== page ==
Friday, March 01, 2024

November Hill farm journal, 206

 We’ve had a rainy off and on week which has been helpful in keeping all the viburnums and other newly put in plants watered. I did some pruning today of one of the button bushes and the beauty berry that is just in front of it, on the lower native bed tier. 

The invasive mock strawberry (Potentilla indica) still needs to be removed from the two beds I started working on and doing that is how I got hold of poison ivy. I’m going to wait for some of my natives to come up and once I can see them and where they are, I’ll use a weeding hoe and clear out the nonnative things. 

There are a few larger invaders who I’ll dig out and remove individually. I really look forward to seeing these beds this spring, summer, and fall with this good clearing out done early on. 

In other news, the saddle fitter arrived today as scheduled and I cannot tell you how excited I was as she made the tracings of Cody’s back and then took me to her mobile fitting very large van where she set out a work table, three saddle racks, and a model “horse” for me to try saddles on. She brought out saddle after saddle and all I had to do was hop on, say yay or neigh (ha), and save the ones I liked. In the end the one that I liked best of all turned out to be a very good fit on Cody, in the reasonable middle range cost-wise, and oh, the comfort. We didn’t saddle Cody up today for the trial ride in the saddle I picked, mainly because he has dental care scheduled for March 11 and I’d like to get him on the other side of that before putting a bridle on. The saddle fitter agreed that was a good plan.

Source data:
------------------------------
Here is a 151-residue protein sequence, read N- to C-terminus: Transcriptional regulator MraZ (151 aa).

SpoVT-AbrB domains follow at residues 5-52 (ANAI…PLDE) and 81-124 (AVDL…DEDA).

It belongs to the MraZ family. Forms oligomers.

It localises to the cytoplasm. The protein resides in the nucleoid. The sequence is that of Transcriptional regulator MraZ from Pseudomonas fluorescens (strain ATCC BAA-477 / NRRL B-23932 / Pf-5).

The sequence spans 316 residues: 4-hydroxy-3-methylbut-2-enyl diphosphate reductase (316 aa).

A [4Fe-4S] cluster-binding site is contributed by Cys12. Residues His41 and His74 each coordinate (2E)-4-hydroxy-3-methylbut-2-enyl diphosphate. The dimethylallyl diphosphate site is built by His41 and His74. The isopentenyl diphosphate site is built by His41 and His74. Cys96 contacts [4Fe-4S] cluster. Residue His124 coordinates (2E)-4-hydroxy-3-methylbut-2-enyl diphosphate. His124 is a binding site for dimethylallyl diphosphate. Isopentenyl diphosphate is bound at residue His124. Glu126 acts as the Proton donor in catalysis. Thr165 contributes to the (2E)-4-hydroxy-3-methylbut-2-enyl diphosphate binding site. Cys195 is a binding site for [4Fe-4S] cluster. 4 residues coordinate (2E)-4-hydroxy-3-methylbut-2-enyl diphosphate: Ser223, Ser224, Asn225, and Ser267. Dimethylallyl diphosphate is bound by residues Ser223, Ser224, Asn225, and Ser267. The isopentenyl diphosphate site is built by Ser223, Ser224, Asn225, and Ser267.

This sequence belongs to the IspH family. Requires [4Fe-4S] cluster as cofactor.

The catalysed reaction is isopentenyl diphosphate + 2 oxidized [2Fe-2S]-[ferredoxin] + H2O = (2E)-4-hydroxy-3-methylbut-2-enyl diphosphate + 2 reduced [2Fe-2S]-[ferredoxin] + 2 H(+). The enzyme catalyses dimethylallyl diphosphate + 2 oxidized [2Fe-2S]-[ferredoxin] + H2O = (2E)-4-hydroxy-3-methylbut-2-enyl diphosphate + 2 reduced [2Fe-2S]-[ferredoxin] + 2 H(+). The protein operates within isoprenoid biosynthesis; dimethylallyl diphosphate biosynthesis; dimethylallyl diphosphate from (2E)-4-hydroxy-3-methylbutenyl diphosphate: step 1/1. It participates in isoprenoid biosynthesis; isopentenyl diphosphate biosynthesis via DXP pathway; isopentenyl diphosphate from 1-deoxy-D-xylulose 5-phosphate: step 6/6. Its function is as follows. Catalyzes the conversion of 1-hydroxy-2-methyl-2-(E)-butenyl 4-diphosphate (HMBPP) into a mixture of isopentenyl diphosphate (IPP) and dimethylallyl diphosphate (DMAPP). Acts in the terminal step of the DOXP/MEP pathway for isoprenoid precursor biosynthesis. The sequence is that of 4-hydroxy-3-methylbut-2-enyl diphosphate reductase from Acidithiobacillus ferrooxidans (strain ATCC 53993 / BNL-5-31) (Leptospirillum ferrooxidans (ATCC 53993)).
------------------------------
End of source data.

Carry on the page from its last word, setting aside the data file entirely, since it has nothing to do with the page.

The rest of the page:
I don’t even know how to describe how it felt to be sitting in saddles. I feel very ready for this new journey with Cody. He was cooperative and very curious about the saddle being put on his back. 

Of course the rest of the herd were clustered by the barn whinnying and braying for their own saddle fittings. 

The rain held off until the very end of the fitting, and I remembered days when rain came just as it did today during rides with Keil Bay, who always put on his best movement as the rain began, knowing that I would want to end on a very good note. Today he was absolutely with us as we went through this big step. 

My daughter captured this photo on my birthday and I love it. It felt like the perfect image for that day. 

The whole wide world pours down, as William Stafford wrote in his amazing poem:


By William Stafford

You will never be alone, you hear so deep
a sound when autumn comes. Yellow
pulls across the hills and thrums,
or the silence after lightning before it says
its names – and then the clouds’ wide-mouthed
apologies. You were aimed from birth:
you will never be alone. Rain
will come, a gutter filled, an Amazon,
long aisles – you never heard so deep a sound,
moss on rock, and years. You turn your head –
that’s what the silence meant: you’re not alone.
The whole wide world pours down.

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